New Mexico health officials have added another “must” to the mantra that they’ve been endorsing since the pandemic began 17 months ago: Get vaccinated.

“That’s the biggest action that people have to take right now,” advised Presbyterian Healthcare Services Medical Director Dr. Denise Gonzales during a media availability session Tuesday morning.

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It’s a weapon the medical field didn’t have available when the pandemic began in March 2020.

“Vaccines are safe; they’re effective and we can prevent an increased number of deaths from COVID-19. …You are not going to be safe until you get your shot,” said Lovelace Chief Medical Officer Dr. Vesta Sandoval. “These shots are still saving people’s lives.”

The other trio of musts: Wear a mask (indoors), social-distance and wash your hands.

In the recent surge, which President Joe Biden termed a pandemic of the unvaccinated, New Mexico has seen daily average positive-test cases equal and even surpass what was seen in early 2021.

Ninety-three percent of COVID-19 patients admitted into the state’s hospitals are unvaccinated people. As of Aug. 9, the state Department of Health reported, 74.1 percent of New Mexicans 18 and older have received at least one dose of vaccine, and 65.5 percent of them have completed their vaccination series.

“COVID cases are growing exponentially,” said Gonzales, who noted that the rise in cases among younger patients seems to be because they thought, “COVID won’t get them (now) because COVID didn’t get them already.”

The demographics of COVID patients has changed; initially most of those affected were older with underlying conditions, many of them already hospitalized. Lately, it’s been folks 50 and younger, without underlying conditions.

After daily positive-test cases averaged between 100 and 200 in the spring, new cases have surged: 340 for the last weekend of July; 478 on Aug. 3, 609 on Aug. 4 and 671 on Aug. 5, before the weekend of Aug. 7-9 hit a total of 1,309 new cases, an average of 436 a day.

The good news in all of this surge has been lower fatalities: 16 statewide, and none in Sandoval County, through the first nine days of August. Positive-test cases in the county are also on the rise, though, after no more than 19 on any single day in July and now 20 or more the first nine days this month. The high so far was 39 new cases Aug. 4.

UNM Hospital Chief Quality & Safety Officer Dr. Rohini McKee warned of “an even-more dangerous mutant (of the virus) in the future” unless more people are vaccinated “so we don’t develop more-deadly strains.”

The media participating in Tuesday’s chat with the health officials were curious about the incidence of “breakthrough cases,” defined as new COVID-19 infections in fully vaccinated people who may have been exposed to the virus that causes the disease. According to the Centers for Disease Control and Prevention, “there will be a small percentage of fully vaccinated people who still get sick, are hospitalized or die from COVID-19.”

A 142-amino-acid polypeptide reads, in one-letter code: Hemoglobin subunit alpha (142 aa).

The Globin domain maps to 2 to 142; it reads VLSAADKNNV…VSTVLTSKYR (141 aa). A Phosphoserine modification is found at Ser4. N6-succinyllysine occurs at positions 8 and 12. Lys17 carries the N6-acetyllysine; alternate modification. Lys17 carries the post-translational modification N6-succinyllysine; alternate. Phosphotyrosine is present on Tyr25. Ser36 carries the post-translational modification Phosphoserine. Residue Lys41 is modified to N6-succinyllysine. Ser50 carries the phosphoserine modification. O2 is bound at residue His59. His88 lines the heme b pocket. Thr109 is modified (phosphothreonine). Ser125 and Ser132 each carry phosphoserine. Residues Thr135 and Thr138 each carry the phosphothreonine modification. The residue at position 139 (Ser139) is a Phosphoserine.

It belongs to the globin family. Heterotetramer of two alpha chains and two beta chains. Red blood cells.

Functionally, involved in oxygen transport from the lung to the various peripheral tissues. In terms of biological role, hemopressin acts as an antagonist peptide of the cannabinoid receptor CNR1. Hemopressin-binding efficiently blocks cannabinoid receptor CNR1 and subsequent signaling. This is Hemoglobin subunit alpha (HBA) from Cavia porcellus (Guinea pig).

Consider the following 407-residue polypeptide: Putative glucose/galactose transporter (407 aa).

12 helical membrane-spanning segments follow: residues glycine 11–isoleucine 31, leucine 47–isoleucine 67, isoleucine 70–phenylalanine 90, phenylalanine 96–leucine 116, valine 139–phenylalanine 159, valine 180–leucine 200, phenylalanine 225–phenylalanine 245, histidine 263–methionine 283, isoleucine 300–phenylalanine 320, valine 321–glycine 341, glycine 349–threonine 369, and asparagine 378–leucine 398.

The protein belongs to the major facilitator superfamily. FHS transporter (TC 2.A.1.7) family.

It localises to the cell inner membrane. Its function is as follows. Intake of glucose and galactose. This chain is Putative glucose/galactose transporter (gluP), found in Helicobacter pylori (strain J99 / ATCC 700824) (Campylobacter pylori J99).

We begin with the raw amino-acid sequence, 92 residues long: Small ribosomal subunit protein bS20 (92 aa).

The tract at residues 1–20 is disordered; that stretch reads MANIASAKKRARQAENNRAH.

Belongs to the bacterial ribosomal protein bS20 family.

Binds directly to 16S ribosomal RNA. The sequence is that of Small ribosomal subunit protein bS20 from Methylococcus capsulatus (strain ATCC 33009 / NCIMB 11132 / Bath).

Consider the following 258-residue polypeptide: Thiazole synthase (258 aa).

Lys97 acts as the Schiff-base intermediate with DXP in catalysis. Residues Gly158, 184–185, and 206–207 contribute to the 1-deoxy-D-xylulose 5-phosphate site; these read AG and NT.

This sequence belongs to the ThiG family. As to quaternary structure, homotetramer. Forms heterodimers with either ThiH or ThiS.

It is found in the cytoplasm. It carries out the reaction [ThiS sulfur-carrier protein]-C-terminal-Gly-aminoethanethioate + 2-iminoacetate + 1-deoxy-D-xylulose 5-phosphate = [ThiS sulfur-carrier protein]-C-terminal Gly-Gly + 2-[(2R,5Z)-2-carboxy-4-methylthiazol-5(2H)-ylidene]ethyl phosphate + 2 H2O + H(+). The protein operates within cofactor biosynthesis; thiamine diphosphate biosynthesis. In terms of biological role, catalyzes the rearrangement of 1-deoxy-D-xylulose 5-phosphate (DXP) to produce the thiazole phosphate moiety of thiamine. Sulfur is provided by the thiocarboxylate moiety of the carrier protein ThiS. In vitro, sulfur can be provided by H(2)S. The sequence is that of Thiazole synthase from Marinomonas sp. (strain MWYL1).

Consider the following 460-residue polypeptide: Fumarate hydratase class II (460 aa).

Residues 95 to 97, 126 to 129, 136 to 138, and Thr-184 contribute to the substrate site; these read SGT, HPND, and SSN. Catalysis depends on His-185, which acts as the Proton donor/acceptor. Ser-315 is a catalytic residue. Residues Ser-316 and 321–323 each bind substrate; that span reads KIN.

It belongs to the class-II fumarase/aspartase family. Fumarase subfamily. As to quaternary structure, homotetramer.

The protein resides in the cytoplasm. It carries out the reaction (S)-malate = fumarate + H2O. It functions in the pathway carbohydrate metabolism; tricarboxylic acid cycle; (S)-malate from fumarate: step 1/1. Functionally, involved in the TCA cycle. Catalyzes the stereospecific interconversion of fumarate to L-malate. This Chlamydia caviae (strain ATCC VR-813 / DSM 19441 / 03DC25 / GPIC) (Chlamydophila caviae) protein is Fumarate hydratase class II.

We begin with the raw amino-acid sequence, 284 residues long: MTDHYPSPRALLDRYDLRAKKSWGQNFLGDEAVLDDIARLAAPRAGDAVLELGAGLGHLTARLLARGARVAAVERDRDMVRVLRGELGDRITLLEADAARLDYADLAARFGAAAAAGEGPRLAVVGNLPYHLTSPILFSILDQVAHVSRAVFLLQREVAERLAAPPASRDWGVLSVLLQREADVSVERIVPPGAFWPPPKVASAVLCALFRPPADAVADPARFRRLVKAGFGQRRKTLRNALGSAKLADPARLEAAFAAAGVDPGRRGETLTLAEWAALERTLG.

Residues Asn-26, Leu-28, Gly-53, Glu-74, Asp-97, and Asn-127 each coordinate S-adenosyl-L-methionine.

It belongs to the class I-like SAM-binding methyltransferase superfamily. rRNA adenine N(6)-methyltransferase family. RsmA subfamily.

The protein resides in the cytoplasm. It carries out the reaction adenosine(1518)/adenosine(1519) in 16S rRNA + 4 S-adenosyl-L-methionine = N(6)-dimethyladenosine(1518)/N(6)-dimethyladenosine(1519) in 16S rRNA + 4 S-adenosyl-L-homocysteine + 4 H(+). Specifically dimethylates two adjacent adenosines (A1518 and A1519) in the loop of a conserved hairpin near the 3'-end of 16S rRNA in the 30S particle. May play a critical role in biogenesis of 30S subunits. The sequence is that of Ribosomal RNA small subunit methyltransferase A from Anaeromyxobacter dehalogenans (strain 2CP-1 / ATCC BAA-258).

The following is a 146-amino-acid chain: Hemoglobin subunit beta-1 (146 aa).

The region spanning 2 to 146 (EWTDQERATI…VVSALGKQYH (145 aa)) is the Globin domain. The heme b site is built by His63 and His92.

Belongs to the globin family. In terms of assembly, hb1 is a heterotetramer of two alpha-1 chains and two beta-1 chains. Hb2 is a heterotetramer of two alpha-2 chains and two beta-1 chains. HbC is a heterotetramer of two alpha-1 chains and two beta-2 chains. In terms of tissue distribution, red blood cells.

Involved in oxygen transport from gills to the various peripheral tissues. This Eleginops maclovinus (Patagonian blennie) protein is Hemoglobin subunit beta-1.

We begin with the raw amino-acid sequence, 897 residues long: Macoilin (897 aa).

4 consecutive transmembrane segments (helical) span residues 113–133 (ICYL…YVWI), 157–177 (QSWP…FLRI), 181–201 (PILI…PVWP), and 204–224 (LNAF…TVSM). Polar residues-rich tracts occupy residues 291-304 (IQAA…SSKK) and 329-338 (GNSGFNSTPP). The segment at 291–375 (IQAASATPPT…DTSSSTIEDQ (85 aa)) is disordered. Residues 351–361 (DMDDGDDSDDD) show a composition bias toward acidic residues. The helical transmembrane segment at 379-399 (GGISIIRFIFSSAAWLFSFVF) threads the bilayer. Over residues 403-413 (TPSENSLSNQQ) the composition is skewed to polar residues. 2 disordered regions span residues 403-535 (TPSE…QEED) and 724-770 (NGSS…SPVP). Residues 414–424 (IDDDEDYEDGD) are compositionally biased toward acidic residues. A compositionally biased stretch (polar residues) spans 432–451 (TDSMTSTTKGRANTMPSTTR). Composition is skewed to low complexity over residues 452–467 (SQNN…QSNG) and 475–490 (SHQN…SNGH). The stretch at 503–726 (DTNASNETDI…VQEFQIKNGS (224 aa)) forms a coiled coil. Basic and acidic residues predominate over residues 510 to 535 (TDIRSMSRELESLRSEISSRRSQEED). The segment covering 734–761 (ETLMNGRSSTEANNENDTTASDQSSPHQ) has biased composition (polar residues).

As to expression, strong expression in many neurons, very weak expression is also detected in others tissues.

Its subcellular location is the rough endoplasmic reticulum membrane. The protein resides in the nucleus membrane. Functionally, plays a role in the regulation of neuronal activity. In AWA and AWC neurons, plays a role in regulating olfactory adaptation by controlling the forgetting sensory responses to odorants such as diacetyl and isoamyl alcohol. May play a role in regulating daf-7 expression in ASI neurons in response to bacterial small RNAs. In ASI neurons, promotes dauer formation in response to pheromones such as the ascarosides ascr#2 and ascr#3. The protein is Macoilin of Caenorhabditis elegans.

Here in New Mexico, Gonzales reported, “The rate of breakthrough (cases) is exceedingly low,” about 7 percent of the total cases. “People will get symptoms, but you don’t get hospitalized and you don’t die.”

This recent surge, which includes a rise in pediatric COVID patients, she said, has been a virtual doubling, resulting in 22 COVID hospitalizations at Presbyterian facilities two weeks ago, 45 more the next week and nearly 90 hospitalizations by the time of the Tuesday media availability.

Statewide, hospitalizations for COVID patients — fewer than 100 per day in June and July — are climbing, up to 250 reported Tuesday afternoon.

McKee noted that “less than .01 percent of fully vaccinated people have been hospitalized this time around” and urged people to use credible sources for vaccine information — usually a primary-care physician — not just what they see on social media.

“Every patient with COVID 19 that is in the hospital is taking up the space of another patient … who needs care,” she said.

And, she added, for those wary of being inoculated or defiant about getting a vaccination, “No vaccine is 100 percent effective; we know that … but it will keep you out of the hospital.”

Hospitals are near capacity again, although not totally because of COVID patients, as many who put off having surgeries during the “original” pandemic are going in for those procedures.

In light of the summer surge, hospital visitors — still mandated to be masked — have been restricted, number-wise, in visiting patients.

“We’re dealing with an entirely different virus,” reminded McKee, and hospitals need to “ensure the safety of patients and staffs.”

Incentive still on the table

The ongoing $100 “Stay Ahead” vaccination incentive campaign continues.

In the first week of August, New Mexico has registered a 25 percent increase in vaccinations over the weekly average for July. The state projects that number to rise above 30 percent when all vaccinations are reported.

New Mexico is also seeing significant increases in vaccinations among Black/African-American residents, Hispanics/Latinos, and 12- to 17-year-olds, as well as in every region of the state.

All New Mexicans 12 and older are eligible to participate in the $100 vaccination campaign, which ends Aug. 31. Any dose — a first or second dose of Pfizer or Moderna, or a single shot of Johnson & Johnson — will qualify.

To qualify for the $100 incentive, New Mexicans must register at, although they can receive their actual vaccination dose from any provider in the state.